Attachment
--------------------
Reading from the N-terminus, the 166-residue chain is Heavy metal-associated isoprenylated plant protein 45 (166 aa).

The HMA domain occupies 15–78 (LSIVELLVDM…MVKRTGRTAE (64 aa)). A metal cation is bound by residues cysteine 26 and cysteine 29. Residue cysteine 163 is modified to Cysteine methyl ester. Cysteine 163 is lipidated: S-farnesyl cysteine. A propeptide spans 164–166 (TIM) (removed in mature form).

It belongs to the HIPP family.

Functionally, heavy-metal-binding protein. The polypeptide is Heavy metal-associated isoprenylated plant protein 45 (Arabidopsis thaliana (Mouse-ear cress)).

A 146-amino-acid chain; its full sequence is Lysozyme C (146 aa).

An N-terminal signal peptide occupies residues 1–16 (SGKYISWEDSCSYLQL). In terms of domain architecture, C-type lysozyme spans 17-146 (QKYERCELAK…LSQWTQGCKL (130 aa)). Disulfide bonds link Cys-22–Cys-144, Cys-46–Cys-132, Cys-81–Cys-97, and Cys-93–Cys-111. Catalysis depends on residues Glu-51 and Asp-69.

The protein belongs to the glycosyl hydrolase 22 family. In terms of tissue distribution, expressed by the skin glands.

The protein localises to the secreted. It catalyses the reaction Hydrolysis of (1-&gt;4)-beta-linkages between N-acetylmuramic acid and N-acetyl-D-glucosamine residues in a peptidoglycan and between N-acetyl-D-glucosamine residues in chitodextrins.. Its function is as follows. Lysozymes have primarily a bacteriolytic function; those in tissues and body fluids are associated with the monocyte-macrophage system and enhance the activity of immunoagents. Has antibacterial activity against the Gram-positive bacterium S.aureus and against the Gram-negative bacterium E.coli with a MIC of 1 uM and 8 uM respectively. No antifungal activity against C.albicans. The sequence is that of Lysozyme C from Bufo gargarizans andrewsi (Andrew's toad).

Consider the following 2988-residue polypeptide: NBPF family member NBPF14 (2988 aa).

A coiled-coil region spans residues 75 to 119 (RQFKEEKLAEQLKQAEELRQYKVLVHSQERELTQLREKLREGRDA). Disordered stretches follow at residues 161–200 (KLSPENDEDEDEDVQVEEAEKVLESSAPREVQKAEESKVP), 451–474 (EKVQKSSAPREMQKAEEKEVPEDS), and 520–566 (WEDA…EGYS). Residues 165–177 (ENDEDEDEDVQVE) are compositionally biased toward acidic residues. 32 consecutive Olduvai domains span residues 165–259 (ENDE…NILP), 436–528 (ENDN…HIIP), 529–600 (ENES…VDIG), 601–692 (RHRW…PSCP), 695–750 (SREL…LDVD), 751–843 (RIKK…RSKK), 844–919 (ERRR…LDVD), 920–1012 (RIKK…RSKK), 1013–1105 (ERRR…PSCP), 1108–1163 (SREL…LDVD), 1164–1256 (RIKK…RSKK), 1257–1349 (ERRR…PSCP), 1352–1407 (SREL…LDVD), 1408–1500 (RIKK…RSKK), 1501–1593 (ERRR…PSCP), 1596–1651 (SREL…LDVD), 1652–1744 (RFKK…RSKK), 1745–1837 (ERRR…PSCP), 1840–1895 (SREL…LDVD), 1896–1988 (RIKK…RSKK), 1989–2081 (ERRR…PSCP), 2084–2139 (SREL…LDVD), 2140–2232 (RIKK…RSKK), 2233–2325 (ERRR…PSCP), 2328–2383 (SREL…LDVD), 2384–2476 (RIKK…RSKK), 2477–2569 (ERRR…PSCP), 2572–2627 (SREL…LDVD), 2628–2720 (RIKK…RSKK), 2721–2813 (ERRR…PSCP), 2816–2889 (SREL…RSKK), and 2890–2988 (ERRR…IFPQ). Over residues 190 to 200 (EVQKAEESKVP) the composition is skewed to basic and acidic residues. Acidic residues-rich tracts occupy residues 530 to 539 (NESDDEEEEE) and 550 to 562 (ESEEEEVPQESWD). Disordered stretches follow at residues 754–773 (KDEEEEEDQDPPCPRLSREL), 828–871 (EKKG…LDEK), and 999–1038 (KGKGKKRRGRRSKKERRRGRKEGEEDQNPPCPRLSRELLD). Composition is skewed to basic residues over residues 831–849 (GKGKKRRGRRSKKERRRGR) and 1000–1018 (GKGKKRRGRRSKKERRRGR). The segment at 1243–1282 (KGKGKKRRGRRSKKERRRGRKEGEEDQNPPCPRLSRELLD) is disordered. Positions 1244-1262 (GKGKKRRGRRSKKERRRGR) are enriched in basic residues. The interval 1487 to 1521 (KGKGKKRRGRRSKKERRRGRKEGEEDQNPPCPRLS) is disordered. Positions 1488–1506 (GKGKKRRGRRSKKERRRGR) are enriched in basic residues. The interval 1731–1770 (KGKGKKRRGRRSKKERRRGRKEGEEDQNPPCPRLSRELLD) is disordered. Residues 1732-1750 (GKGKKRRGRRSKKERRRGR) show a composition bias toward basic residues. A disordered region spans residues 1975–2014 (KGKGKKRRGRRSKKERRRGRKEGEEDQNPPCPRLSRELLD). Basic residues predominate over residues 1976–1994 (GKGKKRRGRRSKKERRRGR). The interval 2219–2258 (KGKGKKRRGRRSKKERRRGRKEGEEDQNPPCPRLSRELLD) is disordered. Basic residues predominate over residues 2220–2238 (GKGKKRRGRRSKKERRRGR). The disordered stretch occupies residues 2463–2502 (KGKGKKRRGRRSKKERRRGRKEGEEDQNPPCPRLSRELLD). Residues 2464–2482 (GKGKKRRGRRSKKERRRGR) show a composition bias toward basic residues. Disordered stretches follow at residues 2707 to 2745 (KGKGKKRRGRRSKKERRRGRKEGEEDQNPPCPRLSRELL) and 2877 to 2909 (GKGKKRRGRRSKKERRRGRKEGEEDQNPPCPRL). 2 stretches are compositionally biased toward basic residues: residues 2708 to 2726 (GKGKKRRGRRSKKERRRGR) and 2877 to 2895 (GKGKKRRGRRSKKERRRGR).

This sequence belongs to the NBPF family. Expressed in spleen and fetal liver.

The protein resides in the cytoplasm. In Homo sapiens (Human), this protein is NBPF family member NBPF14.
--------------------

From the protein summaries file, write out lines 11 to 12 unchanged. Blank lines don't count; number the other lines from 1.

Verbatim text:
This sequence belongs to the NBPF family. Expressed in spleen and fetal liver.

The protein resides in the cytoplasm. In Homo sapiens (Human), this protein is NBPF family member NBPF14.